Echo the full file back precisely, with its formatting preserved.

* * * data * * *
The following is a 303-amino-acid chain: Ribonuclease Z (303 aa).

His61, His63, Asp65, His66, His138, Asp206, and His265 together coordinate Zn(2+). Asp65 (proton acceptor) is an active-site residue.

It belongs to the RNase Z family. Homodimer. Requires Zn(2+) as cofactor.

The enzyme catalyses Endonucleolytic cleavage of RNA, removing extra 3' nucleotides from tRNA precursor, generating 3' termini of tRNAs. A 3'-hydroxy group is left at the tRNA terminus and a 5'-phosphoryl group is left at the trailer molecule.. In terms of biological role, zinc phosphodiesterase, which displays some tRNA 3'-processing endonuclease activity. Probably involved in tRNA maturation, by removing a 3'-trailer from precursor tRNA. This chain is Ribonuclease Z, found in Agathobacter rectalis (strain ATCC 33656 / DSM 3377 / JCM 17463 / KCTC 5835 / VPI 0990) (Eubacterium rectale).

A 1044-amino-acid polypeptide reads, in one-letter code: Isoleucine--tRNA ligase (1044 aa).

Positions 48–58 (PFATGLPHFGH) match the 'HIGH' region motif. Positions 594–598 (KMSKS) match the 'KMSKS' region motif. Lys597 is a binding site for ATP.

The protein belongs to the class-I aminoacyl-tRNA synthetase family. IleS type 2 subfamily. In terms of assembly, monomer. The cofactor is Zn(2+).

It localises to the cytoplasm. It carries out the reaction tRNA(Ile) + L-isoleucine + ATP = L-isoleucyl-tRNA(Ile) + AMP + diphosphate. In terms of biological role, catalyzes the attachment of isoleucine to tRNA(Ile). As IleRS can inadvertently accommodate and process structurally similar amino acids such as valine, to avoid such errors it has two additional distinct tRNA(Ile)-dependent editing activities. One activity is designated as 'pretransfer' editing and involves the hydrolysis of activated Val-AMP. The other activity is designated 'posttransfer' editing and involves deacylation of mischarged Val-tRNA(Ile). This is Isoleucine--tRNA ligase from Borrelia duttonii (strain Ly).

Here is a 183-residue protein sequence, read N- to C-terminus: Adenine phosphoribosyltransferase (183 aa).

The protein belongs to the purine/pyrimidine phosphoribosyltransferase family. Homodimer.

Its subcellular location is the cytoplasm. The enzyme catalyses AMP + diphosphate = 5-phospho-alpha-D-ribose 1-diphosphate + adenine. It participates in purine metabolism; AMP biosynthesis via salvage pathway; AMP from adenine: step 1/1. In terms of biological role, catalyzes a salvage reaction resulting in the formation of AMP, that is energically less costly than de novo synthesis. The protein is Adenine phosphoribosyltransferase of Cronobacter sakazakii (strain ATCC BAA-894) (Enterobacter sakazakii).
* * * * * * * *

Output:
The following is a 303-amino-acid chain: Ribonuclease Z (303 aa).

His61, His63, Asp65, His66, His138, Asp206, and His265 together coordinate Zn(2+). Asp65 (proton acceptor) is an active-site residue.

It belongs to the RNase Z family. Homodimer. Requires Zn(2+) as cofactor.

The enzyme catalyses Endonucleolytic cleavage of RNA, removing extra 3' nucleotides from tRNA precursor, generating 3' termini of tRNAs. A 3'-hydroxy group is left at the tRNA terminus and a 5'-phosphoryl group is left at the trailer molecule.. In terms of biological role, zinc phosphodiesterase, which displays some tRNA 3'-processing endonuclease activity. Probably involved in tRNA maturation, by removing a 3'-trailer from precursor tRNA. This chain is Ribonuclease Z, found in Agathobacter rectalis (strain ATCC 33656 / DSM 3377 / JCM 17463 / KCTC 5835 / VPI 0990) (Eubacterium rectale).

A 1044-amino-acid polypeptide reads, in one-letter code: Isoleucine--tRNA ligase (1044 aa).

Positions 48–58 (PFATGLPHFGH) match the 'HIGH' region motif. Positions 594–598 (KMSKS) match the 'KMSKS' region motif. Lys597 is a binding site for ATP.

The protein belongs to the class-I aminoacyl-tRNA synthetase family. IleS type 2 subfamily. In terms of assembly, monomer. The cofactor is Zn(2+).

It localises to the cytoplasm. It carries out the reaction tRNA(Ile) + L-isoleucine + ATP = L-isoleucyl-tRNA(Ile) + AMP + diphosphate. In terms of biological role, catalyzes the attachment of isoleucine to tRNA(Ile). As IleRS can inadvertently accommodate and process structurally similar amino acids such as valine, to avoid such errors it has two additional distinct tRNA(Ile)-dependent editing activities. One activity is designated as 'pretransfer' editing and involves the hydrolysis of activated Val-AMP. The other activity is designated 'posttransfer' editing and involves deacylation of mischarged Val-tRNA(Ile). This is Isoleucine--tRNA ligase from Borrelia duttonii (strain Ly).

Here is a 183-residue protein sequence, read N- to C-terminus: Adenine phosphoribosyltransferase (183 aa).

The protein belongs to the purine/pyrimidine phosphoribosyltransferase family. Homodimer.

Its subcellular location is the cytoplasm. The enzyme catalyses AMP + diphosphate = 5-phospho-alpha-D-ribose 1-diphosphate + adenine. It participates in purine metabolism; AMP biosynthesis via salvage pathway; AMP from adenine: step 1/1. In terms of biological role, catalyzes a salvage reaction resulting in the formation of AMP, that is energically less costly than de novo synthesis. The protein is Adenine phosphoribosyltransferase of Cronobacter sakazakii (strain ATCC BAA-894) (Enterobacter sakazakii).